When he was trying to explain one of Heraclitus’ arguments to a group of undergraduates several years ago, Kenneth Harris used a prop. He brought in a cookie and asked his students: “Can you take a bite out of the same cookie twice?” That experience led Harris to the idea that, “Even a simple cookie can make an abstruse problem more concrete and important.”
Years later, in a new discipline and a different teaching environment, Harris is still applying a basic pedagogical philosophy. A teaching assistant in Computer Science, Harris believes the key to being an effective teacher is “creating a cycle of listening carefully and communicating with students to create a continuous feedback loop, which reinforces the students as they explore the subject.”
A Ph.D. student in Mathematics who is working on a dissertation about computability theory, Harris does not believe a simple one-way flow of information from teacher to student is effective. Whether he is teaching introductory Unix programming, or more advanced algorithms or compiler design, Harris always begins by brainstorming about creative ways to communicate concepts.
“Sometimes, a very simple mechanism can inspire an abundant flow of ideas,” Harris says. For example, in a programming lab he introduced students to simple coding—simple cellular automata—and led them through a range of complex behavior these programs can exhibit. “The program was easy enough to write, and once written, it opened up a world to explore. It was very pleasing to see the range of effects people were able to produce.” A former researcher at Argonne National Laboratory who expects to graduate next year, Harris says, “I’m likely hooked on academia for life. Teaching undergraduates at the University of Chicago is a special privilege,” he says. “They are tenacious and inquisitive and outstanding young scholars.”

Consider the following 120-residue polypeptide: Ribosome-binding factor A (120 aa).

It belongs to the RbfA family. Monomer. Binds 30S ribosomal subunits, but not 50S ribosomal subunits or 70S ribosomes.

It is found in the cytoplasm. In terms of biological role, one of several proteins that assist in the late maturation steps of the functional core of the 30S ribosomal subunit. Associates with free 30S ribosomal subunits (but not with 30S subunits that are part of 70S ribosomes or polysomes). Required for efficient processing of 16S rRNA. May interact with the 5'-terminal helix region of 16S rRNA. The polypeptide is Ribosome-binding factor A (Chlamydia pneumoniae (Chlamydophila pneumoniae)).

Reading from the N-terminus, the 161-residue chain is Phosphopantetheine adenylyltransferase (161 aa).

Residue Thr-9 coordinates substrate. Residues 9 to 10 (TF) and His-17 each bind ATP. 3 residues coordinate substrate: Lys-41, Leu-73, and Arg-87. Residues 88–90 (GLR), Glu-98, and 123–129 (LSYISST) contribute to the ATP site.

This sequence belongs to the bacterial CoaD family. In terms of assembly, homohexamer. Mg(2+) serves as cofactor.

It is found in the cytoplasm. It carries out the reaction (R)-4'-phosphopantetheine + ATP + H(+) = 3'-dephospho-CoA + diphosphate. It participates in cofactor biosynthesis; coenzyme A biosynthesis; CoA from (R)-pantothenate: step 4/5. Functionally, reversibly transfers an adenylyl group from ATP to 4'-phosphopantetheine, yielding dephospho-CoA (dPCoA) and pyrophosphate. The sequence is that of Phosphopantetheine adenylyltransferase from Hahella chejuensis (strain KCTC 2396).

One of his students won a Fulbright scholarship, another won a Truman scholarship and a third won a yearlong scholarship to study in East Asia. And several students in his class landed coveted internships. “I was lucky,” says Emmanuel Saadia, a Ph.D. student in History. “I had an unusually motivated, talented group of students.”
Even at a university with many talented, highly motivated students, Saadia had a special experience. Not only were students in the Human Rights Program intellectually interested in the subject they were studying, but they also were passionate about activism.
Channeling this energy required a special approach. “I was very hands-off,” says Saadia, who also has taught European Civilization. “I didn’t have to fight them. My role in the class was to make them feel at ease.”
A Paris native whose own research focuses on political economy and agronomy during the French Revolution, Saadia taught two Human Rights classes, one that dealt with the French Revolution itself and the other that was part of the Human Rights core curriculum.
Saadia says that much of what he has learned as an educator comes from modeling the practices of his own mentors and instructors, especially his dissertation adviser Jan Goldstein, Professor in History. “I try to listen, to be very attentive to what students are thinking, to help them come to their own conclusions and develop their own ideas.”
If there are moments of humor in Saadia’s classes, if there are amusing stories about the Frankfurt school or ironic quips about Marx, it is not strategic. “I just try to be myself,” says Saadia. “I like to tell stories and to joke.” But Saadia, who will continue to teach at Chicago next year as a postdoctoral student in the Human Rights Program, says that what he likes most about teaching is the opportunity to mentor students and encourage them to pursue their passion, “whether it be scientific research, law or even history,” he says.